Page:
An Examination of the Individual-Difference Approach to the Role of Norms in the Theory of Reasoned Action1


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    The authors thank Jeremy Davey and Kerry Ann Armstrong for their assistance in obtaining volunteers for this study.

Correspondence concerning this article should be addressed to Katherine M. White, School of Psychology and Counselling, Queensland University of Technology, Brisbane, QLD 4034, Australia. E-mail:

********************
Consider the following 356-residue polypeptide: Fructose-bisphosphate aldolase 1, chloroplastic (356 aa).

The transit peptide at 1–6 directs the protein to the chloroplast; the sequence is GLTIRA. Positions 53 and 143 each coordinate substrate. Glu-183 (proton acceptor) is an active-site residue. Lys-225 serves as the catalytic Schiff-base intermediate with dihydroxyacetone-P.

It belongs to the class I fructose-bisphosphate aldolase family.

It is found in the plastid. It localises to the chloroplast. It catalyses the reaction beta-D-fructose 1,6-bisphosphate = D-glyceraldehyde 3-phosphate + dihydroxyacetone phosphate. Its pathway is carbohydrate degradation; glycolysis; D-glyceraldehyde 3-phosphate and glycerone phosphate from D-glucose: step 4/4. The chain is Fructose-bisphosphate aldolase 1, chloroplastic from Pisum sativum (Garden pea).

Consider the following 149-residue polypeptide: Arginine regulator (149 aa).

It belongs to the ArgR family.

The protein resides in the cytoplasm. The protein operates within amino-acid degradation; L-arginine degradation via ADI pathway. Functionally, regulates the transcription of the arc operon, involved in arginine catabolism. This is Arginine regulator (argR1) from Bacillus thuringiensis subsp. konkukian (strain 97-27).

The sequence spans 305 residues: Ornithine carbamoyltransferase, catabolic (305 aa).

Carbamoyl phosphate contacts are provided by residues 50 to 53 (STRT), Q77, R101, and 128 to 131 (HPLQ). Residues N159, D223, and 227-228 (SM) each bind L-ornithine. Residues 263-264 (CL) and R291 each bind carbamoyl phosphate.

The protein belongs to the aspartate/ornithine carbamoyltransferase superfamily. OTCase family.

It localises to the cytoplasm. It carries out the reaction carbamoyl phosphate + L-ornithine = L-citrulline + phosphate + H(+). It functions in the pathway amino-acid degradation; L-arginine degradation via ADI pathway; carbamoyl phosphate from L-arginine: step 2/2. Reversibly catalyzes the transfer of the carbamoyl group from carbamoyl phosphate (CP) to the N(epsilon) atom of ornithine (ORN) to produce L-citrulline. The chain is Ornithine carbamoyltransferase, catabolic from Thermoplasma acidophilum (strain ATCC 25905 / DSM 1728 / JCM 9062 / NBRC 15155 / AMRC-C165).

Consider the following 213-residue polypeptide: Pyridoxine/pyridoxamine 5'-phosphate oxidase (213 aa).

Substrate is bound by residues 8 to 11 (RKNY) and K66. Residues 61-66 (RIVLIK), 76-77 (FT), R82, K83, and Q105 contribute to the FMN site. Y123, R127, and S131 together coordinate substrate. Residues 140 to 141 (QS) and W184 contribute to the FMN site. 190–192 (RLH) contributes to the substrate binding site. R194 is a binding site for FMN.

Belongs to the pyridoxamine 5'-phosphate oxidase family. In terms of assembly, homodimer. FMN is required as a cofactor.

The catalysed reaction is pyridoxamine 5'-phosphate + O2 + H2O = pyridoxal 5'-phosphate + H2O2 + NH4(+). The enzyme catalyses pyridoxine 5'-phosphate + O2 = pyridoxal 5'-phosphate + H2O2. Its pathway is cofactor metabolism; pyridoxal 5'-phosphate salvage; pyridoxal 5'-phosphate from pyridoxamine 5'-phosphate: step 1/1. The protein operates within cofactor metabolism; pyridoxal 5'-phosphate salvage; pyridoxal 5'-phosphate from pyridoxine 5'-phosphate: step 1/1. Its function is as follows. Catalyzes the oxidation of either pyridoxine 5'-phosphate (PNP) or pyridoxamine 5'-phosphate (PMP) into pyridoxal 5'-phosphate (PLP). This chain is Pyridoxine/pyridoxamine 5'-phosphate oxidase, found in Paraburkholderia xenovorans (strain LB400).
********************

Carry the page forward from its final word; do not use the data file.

The relationship between subjective norm and behavioral intentions is the weakest link of the theory of reasoned action. Numerous approaches have addressed this issue, including the assertion that the weak contribution is a result of a small number of individuals who are under normative control. The present research examines this individual-difference approach in the domain of health behaviors. Respondents were 287 students who rated their intentions, attitudes, and subjective norms in relation to 32 health behaviors and 5 substance-use behaviors. Regression analyses, between subjects and within subjects, demonstrated that both behaviors and people can be under attitudinal or normative control. Support for an individual-difference approach was less conclusive when findings were examined separately for specific health behaviors.